People play pickleball at at Durango Hills Park on June 30, 2023, in Las Vegas. Players place their paddles on a holder, a wait system of sorts, to determine who’s next. (Bizuayehu Tesfaye/Las Vegas Review-Journal) @bizutesfaye

Demand surpasses supply

Steve Ford, the city of Las Vegas’ director of parks, recreation and cultural affairs, said he gets monthly calls and emails from residents inquiring about more courts to add to the existing ones within city limits. The city has 23 outdoor courts at five parks.

“We’re trying to meet the demand as best we can with budget permitting and space permitting,” Ford said.

The city also offers indoor pickleball at two recreation centers and is planning to install courts at the Centennial Hills, Lorenzi, Patriot and Children’s Memorial parks, according to a city spokesperson.

North Las Vegas has pickleball at three public locations. Henderson and Clark County each have courts at six locations, including a 24-court complex at the county’s Sunset Park.

Russell Thompson, recreation cultural specialist for Clark County parks and recreation, speaks ...
Russell Thompson, Clark County’s recreation and cultural specialist, speaks during an interview with the Review-Journal on June 30, 2023, in Las Vegas. (Bizuayehu Tesfaye/Las Vegas Review-Journal) @bizutesfaye

Russell Thompson, Clark County’s recreation and cultural specialist, said the county has implemented pickleball in its recreation centers and is looking to expand access as more parks are designed.

“Pickleball is an amazing sport,” he said. “It doesn’t matter if you’re a child, teen, adult. … It’s always a great way to compete in a great, safe environment.”

While the pandemic “hurt the world in many ways, I think it helped the sport,” he said.

Thompson compared the growth in popularity to that of yoga, Pilates and line dancing.

The city of Las Vegas has built new pickleball courts or repurposed shuffleboard and roller hockey rinks. Ford said they’re fairly inexpensive compared with building baseball fields, for example.

He said he doesn’t see the exploding demand dimming anytime in the near future, but Las Vegas will continue to adapt to the community’s recreation needs.

Neon Pickler Diane Hardy, nicknamed “Di Hard”, shows her monogrammed racket after her pickleball match at Aloha Shores Park on July 13, 2023, in Las Vegas. (Ellen Schmidt/Las Vegas Review-Journal) @ellenschmidttt
Pickleball bags, balls and accessories are hung on the court while members of the Neon Picklers play pickleball at Aloha Shores Park on July 13, 2023, in Las Vegas. (Ellen Schmidt/Las Vegas Review-Journal) @ellenschmidttt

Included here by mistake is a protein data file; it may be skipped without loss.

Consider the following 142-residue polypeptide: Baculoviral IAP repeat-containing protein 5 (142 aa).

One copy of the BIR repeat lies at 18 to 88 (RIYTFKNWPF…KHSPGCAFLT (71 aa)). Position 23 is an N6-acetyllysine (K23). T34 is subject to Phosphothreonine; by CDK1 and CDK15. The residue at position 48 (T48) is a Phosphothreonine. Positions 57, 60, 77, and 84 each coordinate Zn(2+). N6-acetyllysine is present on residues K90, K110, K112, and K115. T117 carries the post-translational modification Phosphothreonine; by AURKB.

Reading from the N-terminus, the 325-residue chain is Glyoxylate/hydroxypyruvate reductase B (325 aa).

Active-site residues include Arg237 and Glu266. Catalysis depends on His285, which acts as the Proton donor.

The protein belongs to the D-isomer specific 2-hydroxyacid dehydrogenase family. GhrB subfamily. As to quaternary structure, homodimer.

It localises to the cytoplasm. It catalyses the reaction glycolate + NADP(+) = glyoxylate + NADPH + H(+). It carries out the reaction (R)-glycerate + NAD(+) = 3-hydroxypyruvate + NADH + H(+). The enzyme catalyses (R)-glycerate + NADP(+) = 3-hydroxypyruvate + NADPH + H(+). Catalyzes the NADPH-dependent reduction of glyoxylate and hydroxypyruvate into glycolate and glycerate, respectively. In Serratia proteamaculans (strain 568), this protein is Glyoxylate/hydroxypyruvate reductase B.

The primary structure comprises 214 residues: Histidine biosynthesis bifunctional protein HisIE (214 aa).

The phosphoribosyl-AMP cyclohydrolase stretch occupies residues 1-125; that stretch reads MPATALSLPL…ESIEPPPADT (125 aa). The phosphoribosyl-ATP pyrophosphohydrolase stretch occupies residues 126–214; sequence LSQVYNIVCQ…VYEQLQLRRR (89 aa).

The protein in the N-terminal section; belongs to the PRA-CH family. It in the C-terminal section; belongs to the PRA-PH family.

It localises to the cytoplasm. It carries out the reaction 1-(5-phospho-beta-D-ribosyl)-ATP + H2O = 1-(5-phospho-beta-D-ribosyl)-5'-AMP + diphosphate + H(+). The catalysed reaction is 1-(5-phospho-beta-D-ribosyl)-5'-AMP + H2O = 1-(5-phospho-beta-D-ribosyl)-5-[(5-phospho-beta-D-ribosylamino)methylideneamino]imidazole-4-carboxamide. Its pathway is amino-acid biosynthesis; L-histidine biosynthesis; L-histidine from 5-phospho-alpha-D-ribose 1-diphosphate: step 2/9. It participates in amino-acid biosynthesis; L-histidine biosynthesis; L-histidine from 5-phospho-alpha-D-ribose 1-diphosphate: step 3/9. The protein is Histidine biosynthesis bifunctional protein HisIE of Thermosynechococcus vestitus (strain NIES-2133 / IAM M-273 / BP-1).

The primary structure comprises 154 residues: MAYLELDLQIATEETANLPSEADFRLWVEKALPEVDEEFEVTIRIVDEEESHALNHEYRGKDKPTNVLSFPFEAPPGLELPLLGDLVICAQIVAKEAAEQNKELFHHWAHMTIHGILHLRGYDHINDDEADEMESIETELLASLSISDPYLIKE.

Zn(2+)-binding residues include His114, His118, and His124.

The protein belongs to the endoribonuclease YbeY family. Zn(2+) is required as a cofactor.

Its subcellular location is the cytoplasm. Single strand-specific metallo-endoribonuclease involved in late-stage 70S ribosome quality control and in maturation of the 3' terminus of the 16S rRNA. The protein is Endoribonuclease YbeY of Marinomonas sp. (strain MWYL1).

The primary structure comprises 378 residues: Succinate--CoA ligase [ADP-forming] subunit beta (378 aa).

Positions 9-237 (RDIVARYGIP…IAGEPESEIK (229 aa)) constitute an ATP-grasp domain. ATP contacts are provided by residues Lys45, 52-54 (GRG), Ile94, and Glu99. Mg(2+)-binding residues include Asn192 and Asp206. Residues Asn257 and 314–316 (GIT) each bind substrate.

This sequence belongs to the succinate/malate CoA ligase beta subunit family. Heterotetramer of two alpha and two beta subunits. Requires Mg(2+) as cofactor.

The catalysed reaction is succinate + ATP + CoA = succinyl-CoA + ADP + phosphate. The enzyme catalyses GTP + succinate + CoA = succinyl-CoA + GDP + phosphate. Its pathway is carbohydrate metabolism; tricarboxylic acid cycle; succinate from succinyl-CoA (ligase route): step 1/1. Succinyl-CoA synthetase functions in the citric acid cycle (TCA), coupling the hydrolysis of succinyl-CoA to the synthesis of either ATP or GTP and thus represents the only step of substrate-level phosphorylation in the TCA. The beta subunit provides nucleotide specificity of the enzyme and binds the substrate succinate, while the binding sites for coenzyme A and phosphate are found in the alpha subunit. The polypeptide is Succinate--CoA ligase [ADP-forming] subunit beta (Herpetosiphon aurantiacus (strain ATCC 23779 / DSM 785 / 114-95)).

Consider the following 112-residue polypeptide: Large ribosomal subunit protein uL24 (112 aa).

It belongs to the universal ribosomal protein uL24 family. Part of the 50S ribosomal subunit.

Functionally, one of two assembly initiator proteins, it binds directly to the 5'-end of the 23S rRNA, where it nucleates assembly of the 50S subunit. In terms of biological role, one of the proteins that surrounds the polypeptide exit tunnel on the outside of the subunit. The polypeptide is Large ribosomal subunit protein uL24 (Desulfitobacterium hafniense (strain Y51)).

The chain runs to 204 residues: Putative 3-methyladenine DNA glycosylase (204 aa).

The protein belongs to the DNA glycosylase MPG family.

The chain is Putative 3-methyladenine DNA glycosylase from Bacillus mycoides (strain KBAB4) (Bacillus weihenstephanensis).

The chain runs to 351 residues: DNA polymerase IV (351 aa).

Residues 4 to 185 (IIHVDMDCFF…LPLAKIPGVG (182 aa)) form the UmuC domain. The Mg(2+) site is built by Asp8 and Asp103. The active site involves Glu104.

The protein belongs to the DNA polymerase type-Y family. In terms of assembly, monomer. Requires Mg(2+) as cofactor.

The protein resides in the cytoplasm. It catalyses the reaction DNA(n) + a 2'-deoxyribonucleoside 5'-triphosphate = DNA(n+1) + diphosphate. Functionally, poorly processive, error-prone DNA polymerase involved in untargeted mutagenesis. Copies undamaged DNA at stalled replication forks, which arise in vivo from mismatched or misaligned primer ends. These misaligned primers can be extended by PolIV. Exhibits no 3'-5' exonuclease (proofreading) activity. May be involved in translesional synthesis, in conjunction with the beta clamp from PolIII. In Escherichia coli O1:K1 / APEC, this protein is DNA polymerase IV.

People play pickleball at Life Time Fitness on Friday, July 14, 2023, in Summerlin. (Bizuayehu ...
People play pickleball at Life Time Fitness on Friday, July 14, 2023, in Summerlin. (Bizuayehu Tesfaye/Las Vegas Review-Journal) @bizutesfaye

“If pickleball dies and roller hockey comes back,” he said, “we’ll take the nets down, and we’ll have roller hockey again.”

Ford’s department goal for the foreseeable future is for every one of the city’s six wards to have at least a couple of courts.

The city’s most ambitious project yet is a 30-court complex at Wayne Bunker Park, at 7351 W. Alexander Road in the northwest valley.

Neighborhood residents and pickleball aficionados came head-to-head in April during a Las Vegas City Council meeting, at which the council ultimately approved accepting a $12 million grant from the Bureau of Land Management to develop the center.

No one who spoke against the item disparaged the sport or argued against the need for more courts. Their concern was noise-related.

“We do need more pickleball. We just don’t need it 50 feet from my house, to where I’m going to be exposed to this 24/7,” said Steven Priedel, who clapped while mimicking the noise of a paddle hitting a ball.

Ford said the city was working with a consultant to address the concerns related to the noise and bright lights.

The final design, which is still being worked out, might — for example — have lights that don’t “bleed out” and noise mitigation such as sound panels, higher walls, trees or “anything that will dampen the sound,” Ford said.

Tom Yeh, a Las Vegas-based professional pickleball player who coaches the game at Life Time Fitness in Summerlin and Green Valley, said noise and light concerns could be solved with more public indoor places to play.

With valley breezes, and the heat, the sport is better enjoyed under a roof, he added.

“People don’t realize it’s fun and it feels good to play outdoors, but because it’s a light piece of plastic ball, it gets affected by wind quite a bit, more so than tennis balls,” Yeh said.